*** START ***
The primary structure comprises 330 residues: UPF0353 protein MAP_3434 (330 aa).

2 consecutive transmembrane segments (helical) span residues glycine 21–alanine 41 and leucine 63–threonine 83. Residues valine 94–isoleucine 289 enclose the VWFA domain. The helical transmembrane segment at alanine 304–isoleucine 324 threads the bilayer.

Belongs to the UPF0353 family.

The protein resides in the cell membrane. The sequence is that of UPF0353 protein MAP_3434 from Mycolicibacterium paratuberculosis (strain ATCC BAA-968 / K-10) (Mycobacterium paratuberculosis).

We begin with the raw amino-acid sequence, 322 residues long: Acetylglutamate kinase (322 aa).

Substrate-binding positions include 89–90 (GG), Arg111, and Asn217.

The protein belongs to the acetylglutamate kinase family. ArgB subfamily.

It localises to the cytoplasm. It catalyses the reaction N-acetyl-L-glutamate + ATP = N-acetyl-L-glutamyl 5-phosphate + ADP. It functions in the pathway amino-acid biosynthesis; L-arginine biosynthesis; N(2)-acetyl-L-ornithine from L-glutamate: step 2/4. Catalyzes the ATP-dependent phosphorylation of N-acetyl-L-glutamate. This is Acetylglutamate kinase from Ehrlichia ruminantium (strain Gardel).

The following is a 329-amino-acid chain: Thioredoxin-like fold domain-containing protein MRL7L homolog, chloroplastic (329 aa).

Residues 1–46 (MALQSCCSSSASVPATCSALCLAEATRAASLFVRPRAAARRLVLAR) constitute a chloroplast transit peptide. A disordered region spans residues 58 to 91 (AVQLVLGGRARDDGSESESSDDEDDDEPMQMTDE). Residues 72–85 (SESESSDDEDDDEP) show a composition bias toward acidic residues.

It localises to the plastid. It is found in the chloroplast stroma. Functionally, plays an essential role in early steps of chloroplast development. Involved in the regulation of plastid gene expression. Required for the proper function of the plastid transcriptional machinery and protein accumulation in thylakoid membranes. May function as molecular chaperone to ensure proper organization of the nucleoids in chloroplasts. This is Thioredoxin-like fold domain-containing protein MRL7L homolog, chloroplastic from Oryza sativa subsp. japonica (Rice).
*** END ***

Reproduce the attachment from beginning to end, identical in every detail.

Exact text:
The primary structure comprises 330 residues: UPF0353 protein MAP_3434 (330 aa).

2 consecutive transmembrane segments (helical) span residues glycine 21–alanine 41 and leucine 63–threonine 83. Residues valine 94–isoleucine 289 enclose the VWFA domain. The helical transmembrane segment at alanine 304–isoleucine 324 threads the bilayer.

Belongs to the UPF0353 family.

The protein resides in the cell membrane. The sequence is that of UPF0353 protein MAP_3434 from Mycolicibacterium paratuberculosis (strain ATCC BAA-968 / K-10) (Mycobacterium paratuberculosis).

We begin with the raw amino-acid sequence, 322 residues long: Acetylglutamate kinase (322 aa).

Substrate-binding positions include 89–90 (GG), Arg111, and Asn217.

The protein belongs to the acetylglutamate kinase family. ArgB subfamily.

It localises to the cytoplasm. It catalyses the reaction N-acetyl-L-glutamate + ATP = N-acetyl-L-glutamyl 5-phosphate + ADP. It functions in the pathway amino-acid biosynthesis; L-arginine biosynthesis; N(2)-acetyl-L-ornithine from L-glutamate: step 2/4. Catalyzes the ATP-dependent phosphorylation of N-acetyl-L-glutamate. This is Acetylglutamate kinase from Ehrlichia ruminantium (strain Gardel).

The following is a 329-amino-acid chain: Thioredoxin-like fold domain-containing protein MRL7L homolog, chloroplastic (329 aa).

Residues 1–46 (MALQSCCSSSASVPATCSALCLAEATRAASLFVRPRAAARRLVLAR) constitute a chloroplast transit peptide. A disordered region spans residues 58 to 91 (AVQLVLGGRARDDGSESESSDDEDDDEPMQMTDE). Residues 72–85 (SESESSDDEDDDEP) show a composition bias toward acidic residues.

It localises to the plastid. It is found in the chloroplast stroma. Functionally, plays an essential role in early steps of chloroplast development. Involved in the regulation of plastid gene expression. Required for the proper function of the plastid transcriptional machinery and protein accumulation in thylakoid membranes. May function as molecular chaperone to ensure proper organization of the nucleoids in chloroplasts. This is Thioredoxin-like fold domain-containing protein MRL7L homolog, chloroplastic from Oryza sativa subsp. japonica (Rice).